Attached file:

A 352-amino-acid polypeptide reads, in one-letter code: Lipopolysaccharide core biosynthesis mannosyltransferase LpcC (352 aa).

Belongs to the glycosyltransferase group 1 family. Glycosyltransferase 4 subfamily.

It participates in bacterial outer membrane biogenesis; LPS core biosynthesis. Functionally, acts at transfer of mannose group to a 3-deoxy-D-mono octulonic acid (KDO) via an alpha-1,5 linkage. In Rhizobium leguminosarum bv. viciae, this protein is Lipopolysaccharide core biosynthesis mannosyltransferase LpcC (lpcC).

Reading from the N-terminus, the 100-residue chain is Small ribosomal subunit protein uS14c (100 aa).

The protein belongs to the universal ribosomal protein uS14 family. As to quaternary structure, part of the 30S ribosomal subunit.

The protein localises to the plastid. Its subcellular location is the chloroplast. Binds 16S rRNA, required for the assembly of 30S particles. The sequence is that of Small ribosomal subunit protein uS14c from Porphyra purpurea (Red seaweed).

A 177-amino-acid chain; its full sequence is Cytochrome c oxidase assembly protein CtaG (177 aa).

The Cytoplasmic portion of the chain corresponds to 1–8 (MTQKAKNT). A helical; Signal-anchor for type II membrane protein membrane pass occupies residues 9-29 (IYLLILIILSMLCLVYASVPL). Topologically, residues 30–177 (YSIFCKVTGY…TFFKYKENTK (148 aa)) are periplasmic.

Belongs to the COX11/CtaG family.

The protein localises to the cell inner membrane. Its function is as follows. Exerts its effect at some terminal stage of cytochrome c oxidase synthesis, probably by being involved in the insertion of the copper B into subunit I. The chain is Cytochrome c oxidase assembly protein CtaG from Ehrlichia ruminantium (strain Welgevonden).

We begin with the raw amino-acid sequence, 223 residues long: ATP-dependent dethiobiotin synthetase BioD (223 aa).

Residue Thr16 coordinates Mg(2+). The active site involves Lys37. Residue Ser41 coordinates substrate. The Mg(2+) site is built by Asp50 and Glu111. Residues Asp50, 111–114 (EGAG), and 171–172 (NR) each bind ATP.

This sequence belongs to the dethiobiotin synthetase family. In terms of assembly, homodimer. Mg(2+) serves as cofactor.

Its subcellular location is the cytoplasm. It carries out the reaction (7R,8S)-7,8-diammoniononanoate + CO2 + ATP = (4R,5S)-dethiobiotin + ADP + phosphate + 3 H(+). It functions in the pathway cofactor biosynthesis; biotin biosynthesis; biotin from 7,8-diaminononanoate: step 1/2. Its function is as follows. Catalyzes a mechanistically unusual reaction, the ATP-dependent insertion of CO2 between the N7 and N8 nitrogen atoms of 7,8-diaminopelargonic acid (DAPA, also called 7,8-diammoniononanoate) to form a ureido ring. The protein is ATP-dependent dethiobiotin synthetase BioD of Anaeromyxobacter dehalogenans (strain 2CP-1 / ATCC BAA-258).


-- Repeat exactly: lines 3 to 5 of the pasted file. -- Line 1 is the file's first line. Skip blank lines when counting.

It participates in bacterial outer membrane biogenesis; LPS core biosynthesis. Functionally, acts at transfer of mannose group to a 3-deoxy-D-mono octulonic acid (KDO) via an alpha-1,5 linkage. In Rhizobium leguminosarum bv. viciae, this protein is Lipopolysaccharide core biosynthesis mannosyltransferase LpcC (lpcC).

Reading from the N-terminus, the 100-residue chain is Small ribosomal subunit protein uS14c (100 aa).

The protein belongs to the universal ribosomal protein uS14 family. As to quaternary structure, part of the 30S ribosomal subunit.